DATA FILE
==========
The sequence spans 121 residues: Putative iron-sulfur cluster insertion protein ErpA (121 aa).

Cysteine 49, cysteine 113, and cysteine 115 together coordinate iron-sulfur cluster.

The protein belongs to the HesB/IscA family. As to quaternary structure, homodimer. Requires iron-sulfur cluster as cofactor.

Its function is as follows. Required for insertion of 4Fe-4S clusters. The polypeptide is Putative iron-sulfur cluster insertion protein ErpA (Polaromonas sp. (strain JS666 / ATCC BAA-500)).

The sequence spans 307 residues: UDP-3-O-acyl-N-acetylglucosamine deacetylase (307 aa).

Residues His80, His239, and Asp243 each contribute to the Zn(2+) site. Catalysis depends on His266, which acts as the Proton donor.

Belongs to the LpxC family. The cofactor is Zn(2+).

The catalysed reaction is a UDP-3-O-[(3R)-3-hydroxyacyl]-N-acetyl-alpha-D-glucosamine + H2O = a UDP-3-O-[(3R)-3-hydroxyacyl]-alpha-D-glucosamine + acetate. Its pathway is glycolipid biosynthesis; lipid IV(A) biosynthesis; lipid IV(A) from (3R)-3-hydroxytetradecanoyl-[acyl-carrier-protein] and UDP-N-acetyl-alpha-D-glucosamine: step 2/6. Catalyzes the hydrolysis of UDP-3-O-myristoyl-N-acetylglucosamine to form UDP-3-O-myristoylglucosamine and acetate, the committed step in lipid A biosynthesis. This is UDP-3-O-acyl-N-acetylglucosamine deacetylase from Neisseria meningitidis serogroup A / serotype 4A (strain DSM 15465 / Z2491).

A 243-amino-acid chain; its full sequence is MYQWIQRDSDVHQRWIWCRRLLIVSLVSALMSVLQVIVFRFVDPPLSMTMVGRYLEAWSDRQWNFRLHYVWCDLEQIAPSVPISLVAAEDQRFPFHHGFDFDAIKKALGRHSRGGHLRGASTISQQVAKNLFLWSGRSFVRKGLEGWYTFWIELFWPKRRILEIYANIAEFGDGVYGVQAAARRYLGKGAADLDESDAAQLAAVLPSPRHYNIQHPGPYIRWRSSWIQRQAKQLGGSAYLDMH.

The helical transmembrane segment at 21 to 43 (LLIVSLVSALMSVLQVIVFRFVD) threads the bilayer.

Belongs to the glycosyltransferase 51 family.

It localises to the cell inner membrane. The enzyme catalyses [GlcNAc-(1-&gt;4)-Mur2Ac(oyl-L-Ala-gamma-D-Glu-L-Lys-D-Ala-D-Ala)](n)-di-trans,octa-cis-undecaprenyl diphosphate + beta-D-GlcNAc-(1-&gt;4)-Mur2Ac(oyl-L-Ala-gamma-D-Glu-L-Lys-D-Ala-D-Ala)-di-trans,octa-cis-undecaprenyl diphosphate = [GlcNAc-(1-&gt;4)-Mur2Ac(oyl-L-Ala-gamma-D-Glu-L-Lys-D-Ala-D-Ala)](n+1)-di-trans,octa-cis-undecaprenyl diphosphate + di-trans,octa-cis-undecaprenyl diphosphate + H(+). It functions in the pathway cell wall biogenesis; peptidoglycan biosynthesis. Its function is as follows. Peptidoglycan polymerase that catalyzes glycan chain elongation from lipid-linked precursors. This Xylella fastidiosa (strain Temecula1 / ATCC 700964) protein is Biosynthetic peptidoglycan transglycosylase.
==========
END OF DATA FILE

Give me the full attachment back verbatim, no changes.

The sequence spans 121 residues: Putative iron-sulfur cluster insertion protein ErpA (121 aa).

Cysteine 49, cysteine 113, and cysteine 115 together coordinate iron-sulfur cluster.

The protein belongs to the HesB/IscA family. As to quaternary structure, homodimer. Requires iron-sulfur cluster as cofactor.

Its function is as follows. Required for insertion of 4Fe-4S clusters. The polypeptide is Putative iron-sulfur cluster insertion protein ErpA (Polaromonas sp. (strain JS666 / ATCC BAA-500)).

The sequence spans 307 residues: UDP-3-O-acyl-N-acetylglucosamine deacetylase (307 aa).

Residues His80, His239, and Asp243 each contribute to the Zn(2+) site. Catalysis depends on His266, which acts as the Proton donor.

Belongs to the LpxC family. The cofactor is Zn(2+).

The catalysed reaction is a UDP-3-O-[(3R)-3-hydroxyacyl]-N-acetyl-alpha-D-glucosamine + H2O = a UDP-3-O-[(3R)-3-hydroxyacyl]-alpha-D-glucosamine + acetate. Its pathway is glycolipid biosynthesis; lipid IV(A) biosynthesis; lipid IV(A) from (3R)-3-hydroxytetradecanoyl-[acyl-carrier-protein] and UDP-N-acetyl-alpha-D-glucosamine: step 2/6. Catalyzes the hydrolysis of UDP-3-O-myristoyl-N-acetylglucosamine to form UDP-3-O-myristoylglucosamine and acetate, the committed step in lipid A biosynthesis. This is UDP-3-O-acyl-N-acetylglucosamine deacetylase from Neisseria meningitidis serogroup A / serotype 4A (strain DSM 15465 / Z2491).

A 243-amino-acid chain; its full sequence is MYQWIQRDSDVHQRWIWCRRLLIVSLVSALMSVLQVIVFRFVDPPLSMTMVGRYLEAWSDRQWNFRLHYVWCDLEQIAPSVPISLVAAEDQRFPFHHGFDFDAIKKALGRHSRGGHLRGASTISQQVAKNLFLWSGRSFVRKGLEGWYTFWIELFWPKRRILEIYANIAEFGDGVYGVQAAARRYLGKGAADLDESDAAQLAAVLPSPRHYNIQHPGPYIRWRSSWIQRQAKQLGGSAYLDMH.

The helical transmembrane segment at 21 to 43 (LLIVSLVSALMSVLQVIVFRFVD) threads the bilayer.

Belongs to the glycosyltransferase 51 family.

It localises to the cell inner membrane. The enzyme catalyses [GlcNAc-(1-&gt;4)-Mur2Ac(oyl-L-Ala-gamma-D-Glu-L-Lys-D-Ala-D-Ala)](n)-di-trans,octa-cis-undecaprenyl diphosphate + beta-D-GlcNAc-(1-&gt;4)-Mur2Ac(oyl-L-Ala-gamma-D-Glu-L-Lys-D-Ala-D-Ala)-di-trans,octa-cis-undecaprenyl diphosphate = [GlcNAc-(1-&gt;4)-Mur2Ac(oyl-L-Ala-gamma-D-Glu-L-Lys-D-Ala-D-Ala)](n+1)-di-trans,octa-cis-undecaprenyl diphosphate + di-trans,octa-cis-undecaprenyl diphosphate + H(+). It functions in the pathway cell wall biogenesis; peptidoglycan biosynthesis. Its function is as follows. Peptidoglycan polymerase that catalyzes glycan chain elongation from lipid-linked precursors. This Xylella fastidiosa (strain Temecula1 / ATCC 700964) protein is Biosynthetic peptidoglycan transglycosylase.